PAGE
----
Once a medical student, we are students for life. We are always looking for an excuse to study, and I could not find a better reason than the one that was confronting me. I started researching so I could sharpen my knowledge in an area that was not my speciality. I read articles, the latest publications, used online resources, followed blogs and bought books.
In the 1950s, the global average life expectancy for women was 50 years, in perfect harmony with the age of our ovaries. Not very long ago, our hormones used to serve us until the last breath. In the past half century, thanks to advances in therapeutic and preventive medicine, our life expectancy has climbed quite high and pushed to above 80 years.
But wait, 30 extra years and no oestrogen? Do not underestimate the power of oestrogen. Besides giving women their dreaded monthly periods and helping them get pregnant, oestrogen affects almost all the important physical and mental functions: memory and nervous system, cardiovascular system, gastrointestinal and urogenital tract, skin, musculoskeletal system and liver, just to mention a few. A lack of it will adversely affect every one of those systems. And this will obviously continue even when your hot flashes fade and your sleep goes back to normal.
Nature is so wise. Those tough and intolerable first few months (to years) of pre-menopause, with the sweating, palpitations and mood swings, is a red alert for a system about to fail. A warning to be proactive, to do something about what’s to come.
The more I studied, the more it became clear how complicated and multidimensional the issue is. The great revelation, of course, was that we do not have to settle, suffer, accept and adjust. There are options. Effective medical and non-medical remedies, founded on evidence-based and experience-based medicine, both hormonal and non-hormonal, are out there. But this has to be tailored to one’s medical background, needs and priorities.
Considering the number of organs affected by menopause, many medical specialities could be involved to manage the condition. Traditionally, women tend to visit their gynaecologist, with family medicine doctors and general practitioners coming is as the second and third choice. But endocrinology, internal medicine and plastic surgery are specialities that could also be involved. And important contributions can come from alternative medicine and para-medicine including homoeopathy, psychiatry, nutrition, fitness consultation and acupuncture. It is indeed a multidisciplinary case, better to be carried out under one roof.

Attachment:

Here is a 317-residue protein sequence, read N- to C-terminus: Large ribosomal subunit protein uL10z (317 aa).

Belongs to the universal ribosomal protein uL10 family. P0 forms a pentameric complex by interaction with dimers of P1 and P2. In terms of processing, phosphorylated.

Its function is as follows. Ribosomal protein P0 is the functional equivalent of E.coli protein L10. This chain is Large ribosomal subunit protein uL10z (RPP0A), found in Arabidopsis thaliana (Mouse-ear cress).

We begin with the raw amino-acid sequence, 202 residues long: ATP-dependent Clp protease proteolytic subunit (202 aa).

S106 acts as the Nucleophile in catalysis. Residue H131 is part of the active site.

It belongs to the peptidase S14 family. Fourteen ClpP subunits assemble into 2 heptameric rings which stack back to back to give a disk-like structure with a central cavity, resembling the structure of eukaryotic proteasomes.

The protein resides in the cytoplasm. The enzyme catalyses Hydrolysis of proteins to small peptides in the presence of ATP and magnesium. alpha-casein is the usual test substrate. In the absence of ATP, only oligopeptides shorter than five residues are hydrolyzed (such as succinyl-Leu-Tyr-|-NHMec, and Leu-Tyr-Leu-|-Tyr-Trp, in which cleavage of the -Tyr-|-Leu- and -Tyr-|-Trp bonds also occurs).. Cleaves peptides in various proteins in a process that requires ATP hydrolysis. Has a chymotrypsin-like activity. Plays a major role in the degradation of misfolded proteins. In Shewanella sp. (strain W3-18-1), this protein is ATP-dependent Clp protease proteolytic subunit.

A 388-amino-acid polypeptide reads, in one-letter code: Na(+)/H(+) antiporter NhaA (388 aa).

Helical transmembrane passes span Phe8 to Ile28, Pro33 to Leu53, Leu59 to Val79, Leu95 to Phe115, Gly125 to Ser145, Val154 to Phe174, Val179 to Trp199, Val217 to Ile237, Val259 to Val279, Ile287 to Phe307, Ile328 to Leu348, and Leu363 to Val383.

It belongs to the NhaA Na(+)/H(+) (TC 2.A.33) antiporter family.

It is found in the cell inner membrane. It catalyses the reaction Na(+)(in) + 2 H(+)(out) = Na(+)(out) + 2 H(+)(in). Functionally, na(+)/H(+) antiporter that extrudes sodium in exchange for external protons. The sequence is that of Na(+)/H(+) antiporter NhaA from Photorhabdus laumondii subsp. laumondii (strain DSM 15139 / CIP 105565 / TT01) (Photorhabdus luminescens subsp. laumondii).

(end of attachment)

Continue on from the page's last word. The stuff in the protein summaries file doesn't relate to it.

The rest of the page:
I was able to tailor my treatment plan, which has helped me tremendously – physically and mentally. But I have come to realise how frustrating an experience it can be for those who seek medical help. With so much confusion about how menopause can be managed, some ultimately tune out of the discussion.
I believe women deserve some guidelines and helpful tools. They should be aware of the options so they can engage their doctors in meaningful conversations about the choices available to improve their menopausal symptoms.
It’s a new chapter in your life and there are ways to make sure you are healthy and happy in the lead-up to and during menopause, as well as in your post-menopausal years.
Increase your awareness. Knowledge empowers you to shape the situation and ignorance empowers the situation to shape you. There is a wealth of information available just clicks away on websites and blogs and there are many good books. Before visiting your doctor, educate yourself.
Choose the right doctor. Preferably a menopause practitioner or someone who has experience in handling menopause. Look up CVs, get recommendations or search online forums. On your first visit, let your physician know that you want to be proactive and take charge. He/she must have an open mind about exploring options that best suit you. No matter your medical history or your future priorities, there are alternatives available. Consider getting a second opinion, or switching doctors if you have any doubts regarding management, are feeling rushed, or if you cannot establish a favourable connection with your doctor. Remember that sometimes finding what is best for you is a delicate process and a matter of trial and error. Just be sure to maintain an open communication with your provider.
Speak up. It is hard enough to go through menopause, but it could be intolerable if you feel alone. Many women feel isolated and withdrawn as a result of the mental, physical and psychological changes, partly because their husbands/partners, children, colleagues cannot understand the changes in behaviour that accompany menopause. Share with your loved ones what you are going through, let them know how and when they can help. Start with someone you trust and you know will listen without judgement. Seeking support during menopause from our family and friends is just as important as considering the many options for symptom relief.
Support groups. Find them – whether in your local community or online – they are invaluable. It’s where you can discuss your experiences, share ideas and provide support. It has scientifically been proven that participation in support groups improves the quality of life. It modifies attitudes and beliefs of the participants, expands their knowledge and promotes critical thinking. Probably the biggest advantage of support groups is helping you to realise that you are not alone: this is often a revelation by itself and can be a huge relief.
Maryam Aslani is an Abu Dhabi-based radiation oncologist
Source: art & life